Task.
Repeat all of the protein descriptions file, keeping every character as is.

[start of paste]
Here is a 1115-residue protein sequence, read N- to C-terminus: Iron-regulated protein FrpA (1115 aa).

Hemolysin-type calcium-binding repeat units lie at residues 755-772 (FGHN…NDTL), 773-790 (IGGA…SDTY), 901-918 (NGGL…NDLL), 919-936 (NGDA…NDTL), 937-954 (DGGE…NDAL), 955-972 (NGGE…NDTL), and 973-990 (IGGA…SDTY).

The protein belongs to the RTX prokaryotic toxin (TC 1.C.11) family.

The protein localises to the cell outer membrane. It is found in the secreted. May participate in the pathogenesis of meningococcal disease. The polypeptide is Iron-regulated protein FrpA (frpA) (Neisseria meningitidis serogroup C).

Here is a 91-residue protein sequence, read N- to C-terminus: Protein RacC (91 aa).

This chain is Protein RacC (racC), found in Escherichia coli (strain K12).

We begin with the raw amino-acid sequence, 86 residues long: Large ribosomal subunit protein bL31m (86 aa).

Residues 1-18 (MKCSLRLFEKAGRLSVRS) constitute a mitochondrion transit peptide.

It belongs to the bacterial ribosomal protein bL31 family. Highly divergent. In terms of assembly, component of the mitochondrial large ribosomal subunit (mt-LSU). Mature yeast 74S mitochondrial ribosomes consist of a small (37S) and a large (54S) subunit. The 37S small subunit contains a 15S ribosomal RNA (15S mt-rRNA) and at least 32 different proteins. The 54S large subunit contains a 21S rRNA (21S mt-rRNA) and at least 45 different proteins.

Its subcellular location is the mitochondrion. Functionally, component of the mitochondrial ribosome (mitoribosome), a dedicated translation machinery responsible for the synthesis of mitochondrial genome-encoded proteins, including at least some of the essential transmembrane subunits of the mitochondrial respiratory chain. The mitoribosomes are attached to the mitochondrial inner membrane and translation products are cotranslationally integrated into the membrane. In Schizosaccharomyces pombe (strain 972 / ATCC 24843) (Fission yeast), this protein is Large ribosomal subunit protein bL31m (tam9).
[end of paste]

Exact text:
Here is a 1115-residue protein sequence, read N- to C-terminus: Iron-regulated protein FrpA (1115 aa).

Hemolysin-type calcium-binding repeat units lie at residues 755-772 (FGHN…NDTL), 773-790 (IGGA…SDTY), 901-918 (NGGL…NDLL), 919-936 (NGDA…NDTL), 937-954 (DGGE…NDAL), 955-972 (NGGE…NDTL), and 973-990 (IGGA…SDTY).

The protein belongs to the RTX prokaryotic toxin (TC 1.C.11) family.

The protein localises to the cell outer membrane. It is found in the secreted. May participate in the pathogenesis of meningococcal disease. The polypeptide is Iron-regulated protein FrpA (frpA) (Neisseria meningitidis serogroup C).

Here is a 91-residue protein sequence, read N- to C-terminus: Protein RacC (91 aa).

This chain is Protein RacC (racC), found in Escherichia coli (strain K12).

We begin with the raw amino-acid sequence, 86 residues long: Large ribosomal subunit protein bL31m (86 aa).

Residues 1-18 (MKCSLRLFEKAGRLSVRS) constitute a mitochondrion transit peptide.

It belongs to the bacterial ribosomal protein bL31 family. Highly divergent. In terms of assembly, component of the mitochondrial large ribosomal subunit (mt-LSU). Mature yeast 74S mitochondrial ribosomes consist of a small (37S) and a large (54S) subunit. The 37S small subunit contains a 15S ribosomal RNA (15S mt-rRNA) and at least 32 different proteins. The 54S large subunit contains a 21S rRNA (21S mt-rRNA) and at least 45 different proteins.

Its subcellular location is the mitochondrion. Functionally, component of the mitochondrial ribosome (mitoribosome), a dedicated translation machinery responsible for the synthesis of mitochondrial genome-encoded proteins, including at least some of the essential transmembrane subunits of the mitochondrial respiratory chain. The mitoribosomes are attached to the mitochondrial inner membrane and translation products are cotranslationally integrated into the membrane. In Schizosaccharomyces pombe (strain 972 / ATCC 24843) (Fission yeast), this protein is Large ribosomal subunit protein bL31m (tam9).